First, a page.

Durham Rescue Mission takes on the opioid epidemic

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In addition to sheltering the homeless, the Durham Rescue Mission is now taking aim at opioids.

The Durham Rescue Mission is one of the top homeless service providers in the state and now the nonprofit is dealing with a national crisis - the opioid epidemic.

The homeless in Durham are not invisible. People drive past them daily as they panhandle at a busy intersections or huddle together in tent communities in the woods.

When temperatures drop, advocates visit those homeless camps and other places where people don't have a roof over their heads, urging them to seek shelter where it's safe and warm.

The Rev. Ernie Mills makes room for every homeless person who needs it and on Monday said, "I thank God for the safety net of the Durham Rescue Mission."



Mills told reporters that on January 18, one of the coldest nights of the year so far, his staff hustled to provide spaces for more people than usual.

"We had 496, and 80 of them were on the floor. It was a foam mat so it wasn't the concrete floor, so we are thankful for that," Mills said.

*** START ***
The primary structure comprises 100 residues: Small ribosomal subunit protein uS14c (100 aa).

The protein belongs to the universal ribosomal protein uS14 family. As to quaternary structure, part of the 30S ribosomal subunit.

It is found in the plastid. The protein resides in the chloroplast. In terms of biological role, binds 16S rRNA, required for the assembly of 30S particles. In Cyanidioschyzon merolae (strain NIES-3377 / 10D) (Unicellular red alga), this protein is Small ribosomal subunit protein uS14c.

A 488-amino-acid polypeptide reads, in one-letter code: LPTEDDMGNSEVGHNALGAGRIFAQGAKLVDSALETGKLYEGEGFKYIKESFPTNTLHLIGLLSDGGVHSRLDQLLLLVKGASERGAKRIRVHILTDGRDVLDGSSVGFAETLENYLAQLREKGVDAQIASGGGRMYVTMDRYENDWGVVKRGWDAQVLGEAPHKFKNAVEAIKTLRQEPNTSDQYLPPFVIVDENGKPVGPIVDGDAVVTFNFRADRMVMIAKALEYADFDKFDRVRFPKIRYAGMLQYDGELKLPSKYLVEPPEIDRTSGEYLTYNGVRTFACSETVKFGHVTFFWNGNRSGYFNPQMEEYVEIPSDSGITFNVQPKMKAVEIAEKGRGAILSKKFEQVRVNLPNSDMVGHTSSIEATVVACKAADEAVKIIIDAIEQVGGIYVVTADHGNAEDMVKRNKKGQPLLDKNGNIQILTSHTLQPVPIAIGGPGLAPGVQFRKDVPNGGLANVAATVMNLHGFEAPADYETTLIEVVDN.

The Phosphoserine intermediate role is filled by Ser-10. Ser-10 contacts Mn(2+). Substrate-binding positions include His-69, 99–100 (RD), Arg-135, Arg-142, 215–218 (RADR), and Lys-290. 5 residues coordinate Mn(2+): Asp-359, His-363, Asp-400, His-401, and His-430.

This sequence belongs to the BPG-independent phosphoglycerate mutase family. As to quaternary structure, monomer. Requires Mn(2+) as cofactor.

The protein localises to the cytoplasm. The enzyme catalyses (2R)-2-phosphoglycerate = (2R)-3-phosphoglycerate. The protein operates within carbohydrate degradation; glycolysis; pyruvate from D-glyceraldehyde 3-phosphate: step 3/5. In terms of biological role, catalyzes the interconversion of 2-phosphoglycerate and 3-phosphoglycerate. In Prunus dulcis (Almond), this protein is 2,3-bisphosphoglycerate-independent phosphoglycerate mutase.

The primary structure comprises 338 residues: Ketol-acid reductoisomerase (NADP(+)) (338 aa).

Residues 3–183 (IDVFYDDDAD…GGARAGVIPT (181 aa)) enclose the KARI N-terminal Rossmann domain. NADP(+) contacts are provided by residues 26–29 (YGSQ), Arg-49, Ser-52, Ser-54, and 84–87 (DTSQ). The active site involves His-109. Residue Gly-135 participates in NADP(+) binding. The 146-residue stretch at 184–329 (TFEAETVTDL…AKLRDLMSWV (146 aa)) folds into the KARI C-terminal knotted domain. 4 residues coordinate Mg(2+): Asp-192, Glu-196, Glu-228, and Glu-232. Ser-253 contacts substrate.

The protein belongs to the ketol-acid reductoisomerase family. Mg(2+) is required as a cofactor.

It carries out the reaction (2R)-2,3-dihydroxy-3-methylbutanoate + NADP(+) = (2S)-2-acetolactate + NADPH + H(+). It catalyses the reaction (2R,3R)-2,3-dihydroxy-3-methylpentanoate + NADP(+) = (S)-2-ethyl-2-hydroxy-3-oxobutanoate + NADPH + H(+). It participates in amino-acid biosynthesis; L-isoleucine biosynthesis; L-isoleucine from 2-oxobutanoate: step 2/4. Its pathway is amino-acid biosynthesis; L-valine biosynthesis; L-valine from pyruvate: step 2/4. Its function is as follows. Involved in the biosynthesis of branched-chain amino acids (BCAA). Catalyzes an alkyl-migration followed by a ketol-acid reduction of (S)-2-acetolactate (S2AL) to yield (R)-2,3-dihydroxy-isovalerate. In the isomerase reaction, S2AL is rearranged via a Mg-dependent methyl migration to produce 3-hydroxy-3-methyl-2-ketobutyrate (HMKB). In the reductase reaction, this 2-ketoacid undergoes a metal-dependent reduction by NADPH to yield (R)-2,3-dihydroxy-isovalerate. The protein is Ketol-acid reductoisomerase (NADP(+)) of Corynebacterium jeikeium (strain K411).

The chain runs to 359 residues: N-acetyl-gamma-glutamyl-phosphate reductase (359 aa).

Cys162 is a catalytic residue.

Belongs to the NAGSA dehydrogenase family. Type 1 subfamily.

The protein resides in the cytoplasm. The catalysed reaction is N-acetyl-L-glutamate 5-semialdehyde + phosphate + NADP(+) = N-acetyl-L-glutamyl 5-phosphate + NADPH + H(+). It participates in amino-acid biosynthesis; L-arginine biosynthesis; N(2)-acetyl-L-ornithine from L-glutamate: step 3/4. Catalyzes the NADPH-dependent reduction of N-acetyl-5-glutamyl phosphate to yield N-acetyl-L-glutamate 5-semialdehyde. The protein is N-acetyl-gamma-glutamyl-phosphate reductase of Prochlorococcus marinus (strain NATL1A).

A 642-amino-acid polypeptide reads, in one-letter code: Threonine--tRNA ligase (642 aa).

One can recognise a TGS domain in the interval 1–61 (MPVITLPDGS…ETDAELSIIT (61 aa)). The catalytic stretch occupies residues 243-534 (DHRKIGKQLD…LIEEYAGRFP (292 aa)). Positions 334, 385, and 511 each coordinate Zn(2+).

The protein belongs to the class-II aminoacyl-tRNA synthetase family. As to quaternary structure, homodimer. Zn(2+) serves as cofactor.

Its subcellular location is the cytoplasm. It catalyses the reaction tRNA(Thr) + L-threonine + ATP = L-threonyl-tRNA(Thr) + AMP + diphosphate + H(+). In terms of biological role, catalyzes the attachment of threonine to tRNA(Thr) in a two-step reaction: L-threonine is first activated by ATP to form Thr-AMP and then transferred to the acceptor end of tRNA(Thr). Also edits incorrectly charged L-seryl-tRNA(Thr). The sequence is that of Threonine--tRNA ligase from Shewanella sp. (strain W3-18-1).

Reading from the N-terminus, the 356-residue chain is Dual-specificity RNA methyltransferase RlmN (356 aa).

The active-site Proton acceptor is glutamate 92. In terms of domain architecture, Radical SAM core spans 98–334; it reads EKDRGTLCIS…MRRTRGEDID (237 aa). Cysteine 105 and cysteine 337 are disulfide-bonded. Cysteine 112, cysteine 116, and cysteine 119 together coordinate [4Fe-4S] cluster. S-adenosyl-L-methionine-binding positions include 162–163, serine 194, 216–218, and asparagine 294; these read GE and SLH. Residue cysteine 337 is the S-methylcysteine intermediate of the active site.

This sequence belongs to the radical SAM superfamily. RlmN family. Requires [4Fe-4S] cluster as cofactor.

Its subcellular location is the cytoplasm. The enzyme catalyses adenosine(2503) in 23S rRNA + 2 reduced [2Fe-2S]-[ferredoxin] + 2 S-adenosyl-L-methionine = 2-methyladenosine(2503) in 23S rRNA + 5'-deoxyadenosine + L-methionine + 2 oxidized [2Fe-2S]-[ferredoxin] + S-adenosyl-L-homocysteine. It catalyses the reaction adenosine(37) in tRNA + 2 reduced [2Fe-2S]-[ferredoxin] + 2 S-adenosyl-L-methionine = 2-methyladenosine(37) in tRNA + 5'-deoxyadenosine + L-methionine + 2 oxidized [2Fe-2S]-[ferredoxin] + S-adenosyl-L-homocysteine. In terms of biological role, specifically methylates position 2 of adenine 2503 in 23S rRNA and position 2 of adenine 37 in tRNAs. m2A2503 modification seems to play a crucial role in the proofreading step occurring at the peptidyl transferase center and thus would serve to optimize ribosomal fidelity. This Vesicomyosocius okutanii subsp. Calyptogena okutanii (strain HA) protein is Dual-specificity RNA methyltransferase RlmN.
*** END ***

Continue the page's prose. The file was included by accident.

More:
Now he's working to expand the mission's campus in Durham. The additional room is needed - with opioid addiction causing many people to lose jobs and homes.

"And they wind up at the Rescue Mission," Mills said. "But I am so thankful, they are literally turning their lives around."

The help comes through prayer, counseling and some tough love for those who are willing to seek help. And while no one seeking shelter is ever turned away, those struggling with addiction have to consider the rules of the shelter.

If they can't commit to beginning a rehabilitation program, "They have to check out because we're drug free, or if they agree to stay in the program and not leave the campus, where we can keep an eye on them and get them off the drugs again, we'll work with them a second time," Mills said,

Those expansion plans for the mission's campus are contingent upon a fundraising effort. Mills is counting on donations from a community that always comes through when the Rescue Mission needs an assist.

"Yes, if you can write me a check for $60,000 we can start it tomorrow. But we feel like by April we'll have the $60,000 and be able to break ground," he said.

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societyopioidsdurham county newshomelessdrug addictionDurhamDurham County
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